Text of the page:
Published on 6 October 2022
Although methane partly dissolves in water, released later as carbon dioxide, it is not toxic, but it is the second most abundant anthropogenic greenhouse gas in our atmosphere causing climate change.
As the pressurised gas leaked through the broken pipe and travelled rapidly towards the sea surface, the size of the gas bubbles increased as the pressure reduced. On reaching the surface, the large gas bubbles disrupted the sea surface above the location of the pipeline rupture. The signature of the gas bubbling at the sea surface can be seen from space in several ways.
Owing to the persistent cloud cover over the area, image acquisitions from optical satellites proved extremely difficult. High-resolution images captured by Pléiades Neo and Planet, both part of ESA’s Third Party Mission Programme, showed the disturbance ranging from 500 to 700 m across the sea surface.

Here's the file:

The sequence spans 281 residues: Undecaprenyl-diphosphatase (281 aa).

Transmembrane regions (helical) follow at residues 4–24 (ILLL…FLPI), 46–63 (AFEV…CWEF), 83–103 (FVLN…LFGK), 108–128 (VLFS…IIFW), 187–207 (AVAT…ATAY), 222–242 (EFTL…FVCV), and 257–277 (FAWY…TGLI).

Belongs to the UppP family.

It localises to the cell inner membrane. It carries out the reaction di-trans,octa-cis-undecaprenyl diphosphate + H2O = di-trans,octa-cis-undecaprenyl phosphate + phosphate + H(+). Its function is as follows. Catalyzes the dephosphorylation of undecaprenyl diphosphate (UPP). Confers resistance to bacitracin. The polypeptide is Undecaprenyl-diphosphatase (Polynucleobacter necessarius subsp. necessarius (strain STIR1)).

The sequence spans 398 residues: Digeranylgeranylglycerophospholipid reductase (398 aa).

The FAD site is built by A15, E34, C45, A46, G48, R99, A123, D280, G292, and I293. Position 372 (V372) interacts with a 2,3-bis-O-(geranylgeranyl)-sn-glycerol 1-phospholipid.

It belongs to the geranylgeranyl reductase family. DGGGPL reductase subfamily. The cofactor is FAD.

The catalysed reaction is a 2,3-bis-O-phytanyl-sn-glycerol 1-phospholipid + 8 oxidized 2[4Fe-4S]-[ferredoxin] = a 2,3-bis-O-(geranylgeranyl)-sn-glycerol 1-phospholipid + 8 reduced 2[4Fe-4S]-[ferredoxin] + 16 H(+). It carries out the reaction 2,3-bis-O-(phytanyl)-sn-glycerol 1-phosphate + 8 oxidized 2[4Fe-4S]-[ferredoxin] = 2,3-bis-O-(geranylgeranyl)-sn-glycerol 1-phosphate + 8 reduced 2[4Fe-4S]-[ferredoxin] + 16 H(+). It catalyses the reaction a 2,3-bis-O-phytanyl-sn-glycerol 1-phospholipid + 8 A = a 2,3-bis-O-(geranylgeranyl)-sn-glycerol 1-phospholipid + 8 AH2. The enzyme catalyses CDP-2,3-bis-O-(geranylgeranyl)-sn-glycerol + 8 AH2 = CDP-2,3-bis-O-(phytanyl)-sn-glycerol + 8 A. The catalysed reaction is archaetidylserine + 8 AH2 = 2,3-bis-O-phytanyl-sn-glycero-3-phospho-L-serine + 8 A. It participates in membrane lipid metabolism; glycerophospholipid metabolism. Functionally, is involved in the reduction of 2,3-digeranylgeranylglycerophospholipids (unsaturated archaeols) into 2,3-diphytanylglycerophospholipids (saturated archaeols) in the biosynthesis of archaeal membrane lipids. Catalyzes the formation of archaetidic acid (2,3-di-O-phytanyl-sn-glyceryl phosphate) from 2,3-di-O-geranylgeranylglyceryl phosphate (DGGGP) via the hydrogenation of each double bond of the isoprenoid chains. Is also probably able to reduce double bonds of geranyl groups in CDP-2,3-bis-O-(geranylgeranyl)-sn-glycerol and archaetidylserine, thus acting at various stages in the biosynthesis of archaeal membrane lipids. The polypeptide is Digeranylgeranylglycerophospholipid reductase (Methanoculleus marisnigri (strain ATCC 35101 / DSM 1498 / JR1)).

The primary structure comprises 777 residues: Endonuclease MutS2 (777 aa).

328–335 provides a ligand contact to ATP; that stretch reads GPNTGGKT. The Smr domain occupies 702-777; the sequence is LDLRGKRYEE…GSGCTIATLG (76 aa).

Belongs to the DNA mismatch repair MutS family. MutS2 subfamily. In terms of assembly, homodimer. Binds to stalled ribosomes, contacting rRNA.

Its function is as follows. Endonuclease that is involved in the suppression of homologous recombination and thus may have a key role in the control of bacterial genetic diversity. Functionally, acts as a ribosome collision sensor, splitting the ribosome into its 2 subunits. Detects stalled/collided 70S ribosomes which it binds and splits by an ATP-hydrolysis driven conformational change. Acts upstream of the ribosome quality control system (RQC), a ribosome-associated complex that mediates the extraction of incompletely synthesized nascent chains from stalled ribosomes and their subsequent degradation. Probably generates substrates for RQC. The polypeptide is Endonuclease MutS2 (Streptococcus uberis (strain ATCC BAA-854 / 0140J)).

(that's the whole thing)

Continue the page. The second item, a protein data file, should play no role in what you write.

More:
Several days later, a significant reduction in the estimated diameter of the methane disturbance was witnessed as the pipelines’ gas emptied. Images captured by Copernicus Sentinel-2 and US Landsat 8 mission confirmed this.
As disturbances such as these cause a ‘roughening’ of the sea surface, this increases the backscatter observed by Synthetic Aperture Radar (SAR) instruments, which are extremely sensitive to changes in the sea surface at such a scale. These include instruments onboard the Copernicus Sentinel-1 and ICEYE constellation – the first New Space company to join the Copernicus Contributing Missions fleet.
ESA’s Scientist for Ocean and Ice, Craig Donlon, said, “The power of active microwave radar instruments is that they can monitor the ocean surface signatures of bubbling methane through clouds over a wide swath and at a high spatial resolution overcoming one of the major limitations to optical instruments. This allows for a more complete picture of the disaster and its associated event-timing to be established.”
One of the ruptures occurred southeast of the Danish Island of Bornholm. Images from Sentinel-1 on 24 September showed no disturbance to the water. However, an ICEYE satellite passing over the area on the evening of 28 September acquired an image showing a disturbance to the sea surface above the rupture.